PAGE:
The Planning and Development Act 2000 provides the mechanism for the protection and preservation of trees. The relevant sections of the act that concerns trees are contained in Part III (which deals with the control of the development) and Part XIII (which deals with amenities). Under the provision of the Act, the confirmation of Special Amenity Area Orders is a function of An Bord Pleanala instead of the Minister. The Act also introduced the category of preservation know as the Landscape Conservation Area, and significantly alters procedures in relation to Tree Preservation Orders (TPOs).
Under the Act the thinning, felling and replanting of trees, forests and woodland are exempt and do not require planning permission, except where it “would interfere with the character of a landscape, or a view or protect of special amenity value or special interest, the preservation of which is an objective of a development plan. Where 10ha or more of broadleaf high forest is being replaced by conifer species this is not exempt and requires planning permission.
The Planning and Development Act 2000 sets out the requirement for a planning authority to formulate a development plan every 6 years. The development plan sets out an overall strategy and includes various objectives. These should include the preservation of the character of the landscape and amenities (including trees and woodlands) and the preservation and protection of tree, shrubs and plants. In order to protect trees and woodlands that may have environmental value, due regard to relevant national or European designations should be given, i.e. Natural Heritage Areas (*NHAs both proposed and designated), Special Areas of Conservation (SACs), Special Protection Areas (SPAs), Statutory Nature Reserves and the Flora Protection Order. Any activity in a European designated site or likely to affect same may require an Appropriate Assessment (AA) (see DoEHLG, 2009, amended in 2010). Local authorities also need to account for the possibility that plans or projects affecting woodland or trees may result in the disturbance of species protected under the EU Birds and Habitat Directives, the Wildlife Act or the Flora Protection Order 1999 (Statutory Instrument 94/199), and damage to or destruction of the breeding and resting places of habitats and species. An EIA and/or an Appropriate Assessment will identify all relevant issues.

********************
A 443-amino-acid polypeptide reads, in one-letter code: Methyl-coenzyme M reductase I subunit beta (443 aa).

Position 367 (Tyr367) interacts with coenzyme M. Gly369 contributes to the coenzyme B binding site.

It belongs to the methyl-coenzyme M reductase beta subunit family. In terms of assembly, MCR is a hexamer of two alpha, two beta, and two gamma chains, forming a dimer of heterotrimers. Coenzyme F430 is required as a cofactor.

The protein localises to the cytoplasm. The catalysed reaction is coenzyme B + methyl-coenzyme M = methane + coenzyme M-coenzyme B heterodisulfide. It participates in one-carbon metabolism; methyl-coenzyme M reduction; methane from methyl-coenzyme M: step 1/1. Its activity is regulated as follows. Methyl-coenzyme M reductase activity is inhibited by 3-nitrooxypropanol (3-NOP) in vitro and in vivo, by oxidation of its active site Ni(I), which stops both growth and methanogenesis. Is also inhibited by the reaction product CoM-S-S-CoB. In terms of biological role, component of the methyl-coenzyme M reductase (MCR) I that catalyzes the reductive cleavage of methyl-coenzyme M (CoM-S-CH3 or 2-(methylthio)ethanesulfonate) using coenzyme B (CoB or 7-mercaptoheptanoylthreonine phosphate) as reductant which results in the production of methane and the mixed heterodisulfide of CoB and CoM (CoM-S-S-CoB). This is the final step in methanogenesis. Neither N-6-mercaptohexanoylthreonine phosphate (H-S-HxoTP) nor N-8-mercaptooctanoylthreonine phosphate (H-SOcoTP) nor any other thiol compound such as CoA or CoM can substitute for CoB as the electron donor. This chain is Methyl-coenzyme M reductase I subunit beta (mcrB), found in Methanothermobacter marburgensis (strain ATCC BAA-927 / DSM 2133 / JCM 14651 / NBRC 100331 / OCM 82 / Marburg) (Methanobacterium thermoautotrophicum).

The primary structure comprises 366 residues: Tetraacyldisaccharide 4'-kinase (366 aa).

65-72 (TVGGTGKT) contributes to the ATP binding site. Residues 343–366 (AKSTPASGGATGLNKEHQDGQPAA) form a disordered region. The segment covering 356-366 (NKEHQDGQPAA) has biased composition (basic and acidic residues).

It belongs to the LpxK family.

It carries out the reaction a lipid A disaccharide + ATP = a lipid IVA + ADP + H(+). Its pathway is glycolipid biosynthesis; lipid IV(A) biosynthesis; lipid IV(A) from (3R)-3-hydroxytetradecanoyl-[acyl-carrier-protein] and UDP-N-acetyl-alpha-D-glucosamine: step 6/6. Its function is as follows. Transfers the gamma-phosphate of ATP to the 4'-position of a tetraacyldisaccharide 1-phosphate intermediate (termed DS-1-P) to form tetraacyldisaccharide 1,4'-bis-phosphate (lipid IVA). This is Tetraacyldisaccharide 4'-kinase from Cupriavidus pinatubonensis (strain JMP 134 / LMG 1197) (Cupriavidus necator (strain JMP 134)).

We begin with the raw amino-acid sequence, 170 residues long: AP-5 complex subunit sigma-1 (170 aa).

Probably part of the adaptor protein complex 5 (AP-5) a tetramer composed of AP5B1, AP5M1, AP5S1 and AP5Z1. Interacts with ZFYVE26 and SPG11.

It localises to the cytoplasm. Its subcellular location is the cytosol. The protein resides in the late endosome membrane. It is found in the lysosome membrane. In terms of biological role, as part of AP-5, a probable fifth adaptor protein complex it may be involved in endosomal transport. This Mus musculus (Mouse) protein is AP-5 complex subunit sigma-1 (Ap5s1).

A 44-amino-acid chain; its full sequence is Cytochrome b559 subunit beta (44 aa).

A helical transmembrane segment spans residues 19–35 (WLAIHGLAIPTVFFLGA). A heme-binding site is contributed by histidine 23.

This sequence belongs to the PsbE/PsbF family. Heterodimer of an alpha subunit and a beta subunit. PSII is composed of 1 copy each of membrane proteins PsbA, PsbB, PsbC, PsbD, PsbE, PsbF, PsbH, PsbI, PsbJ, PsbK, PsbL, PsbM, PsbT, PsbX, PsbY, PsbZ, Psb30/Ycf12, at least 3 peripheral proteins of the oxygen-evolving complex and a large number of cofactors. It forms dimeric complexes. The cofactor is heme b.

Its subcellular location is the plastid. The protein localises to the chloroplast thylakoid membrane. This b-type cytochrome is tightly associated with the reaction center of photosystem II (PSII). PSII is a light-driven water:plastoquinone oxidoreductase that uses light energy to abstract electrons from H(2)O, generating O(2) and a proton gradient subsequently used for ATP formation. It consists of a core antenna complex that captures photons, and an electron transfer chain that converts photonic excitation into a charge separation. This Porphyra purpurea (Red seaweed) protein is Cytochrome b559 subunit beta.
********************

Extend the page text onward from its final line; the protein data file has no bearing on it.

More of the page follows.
Permission granted to development can be subject to conditions including those requiring the planting, maintenance and replacement of trees, shrubs or other plants, and landscaping which can include the retention of trees.
Under Section 34 of the Planning and Development 2000 Act a condition relating to the following can be imposed on the granting or permission to develop land, without compensation payable to the applicant: the preservation and protection of trees, shrubs, plants and flowers: the conservation and preservation of a natural habitat listed in Annex I of the EU Habitats Directive 92/43/EEC, of species listed in Annex II present on a protected site or of species listed in Annex IV; and the conservation and preservation of a protected site.